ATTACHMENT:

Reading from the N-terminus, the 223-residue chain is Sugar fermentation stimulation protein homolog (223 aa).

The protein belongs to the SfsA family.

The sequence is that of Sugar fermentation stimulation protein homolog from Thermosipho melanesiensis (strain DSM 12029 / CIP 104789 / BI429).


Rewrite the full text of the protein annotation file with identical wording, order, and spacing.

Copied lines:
Reading from the N-terminus, the 223-residue chain is Sugar fermentation stimulation protein homolog (223 aa).

The protein belongs to the SfsA family.

The sequence is that of Sugar fermentation stimulation protein homolog from Thermosipho melanesiensis (strain DSM 12029 / CIP 104789 / BI429).